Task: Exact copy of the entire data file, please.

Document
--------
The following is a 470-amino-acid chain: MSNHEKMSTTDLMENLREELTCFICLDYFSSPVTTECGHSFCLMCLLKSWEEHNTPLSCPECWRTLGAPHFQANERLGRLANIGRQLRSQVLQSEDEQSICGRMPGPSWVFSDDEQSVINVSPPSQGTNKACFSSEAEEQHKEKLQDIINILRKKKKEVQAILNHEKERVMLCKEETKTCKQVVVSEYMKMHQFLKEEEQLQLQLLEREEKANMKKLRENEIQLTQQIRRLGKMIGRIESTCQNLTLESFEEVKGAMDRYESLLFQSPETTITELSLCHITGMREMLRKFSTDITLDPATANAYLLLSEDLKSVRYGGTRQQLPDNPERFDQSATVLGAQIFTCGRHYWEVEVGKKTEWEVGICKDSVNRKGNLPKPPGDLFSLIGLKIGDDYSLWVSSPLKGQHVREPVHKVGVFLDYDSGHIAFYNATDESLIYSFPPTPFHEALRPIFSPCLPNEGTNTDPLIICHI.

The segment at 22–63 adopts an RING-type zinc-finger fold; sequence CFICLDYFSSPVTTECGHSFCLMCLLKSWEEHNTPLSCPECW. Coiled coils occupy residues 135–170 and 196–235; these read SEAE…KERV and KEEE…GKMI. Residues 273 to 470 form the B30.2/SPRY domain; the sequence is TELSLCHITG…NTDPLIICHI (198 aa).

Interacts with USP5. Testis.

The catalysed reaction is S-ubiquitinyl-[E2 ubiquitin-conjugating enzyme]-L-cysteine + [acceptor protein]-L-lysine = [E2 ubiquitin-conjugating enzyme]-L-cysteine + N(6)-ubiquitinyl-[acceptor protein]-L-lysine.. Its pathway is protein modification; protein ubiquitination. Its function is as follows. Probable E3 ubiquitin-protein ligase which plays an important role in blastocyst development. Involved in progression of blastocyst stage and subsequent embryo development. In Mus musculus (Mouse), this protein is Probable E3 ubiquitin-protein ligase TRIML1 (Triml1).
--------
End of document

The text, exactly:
The following is a 470-amino-acid chain: MSNHEKMSTTDLMENLREELTCFICLDYFSSPVTTECGHSFCLMCLLKSWEEHNTPLSCPECWRTLGAPHFQANERLGRLANIGRQLRSQVLQSEDEQSICGRMPGPSWVFSDDEQSVINVSPPSQGTNKACFSSEAEEQHKEKLQDIINILRKKKKEVQAILNHEKERVMLCKEETKTCKQVVVSEYMKMHQFLKEEEQLQLQLLEREEKANMKKLRENEIQLTQQIRRLGKMIGRIESTCQNLTLESFEEVKGAMDRYESLLFQSPETTITELSLCHITGMREMLRKFSTDITLDPATANAYLLLSEDLKSVRYGGTRQQLPDNPERFDQSATVLGAQIFTCGRHYWEVEVGKKTEWEVGICKDSVNRKGNLPKPPGDLFSLIGLKIGDDYSLWVSSPLKGQHVREPVHKVGVFLDYDSGHIAFYNATDESLIYSFPPTPFHEALRPIFSPCLPNEGTNTDPLIICHI.

The segment at 22–63 adopts an RING-type zinc-finger fold; sequence CFICLDYFSSPVTTECGHSFCLMCLLKSWEEHNTPLSCPECW. Coiled coils occupy residues 135–170 and 196–235; these read SEAE…KERV and KEEE…GKMI. Residues 273 to 470 form the B30.2/SPRY domain; the sequence is TELSLCHITG…NTDPLIICHI (198 aa).

Interacts with USP5. Testis.

The catalysed reaction is S-ubiquitinyl-[E2 ubiquitin-conjugating enzyme]-L-cysteine + [acceptor protein]-L-lysine = [E2 ubiquitin-conjugating enzyme]-L-cysteine + N(6)-ubiquitinyl-[acceptor protein]-L-lysine.. Its pathway is protein modification; protein ubiquitination. Its function is as follows. Probable E3 ubiquitin-protein ligase which plays an important role in blastocyst development. Involved in progression of blastocyst stage and subsequent embryo development. In Mus musculus (Mouse), this protein is Probable E3 ubiquitin-protein ligase TRIML1 (Triml1).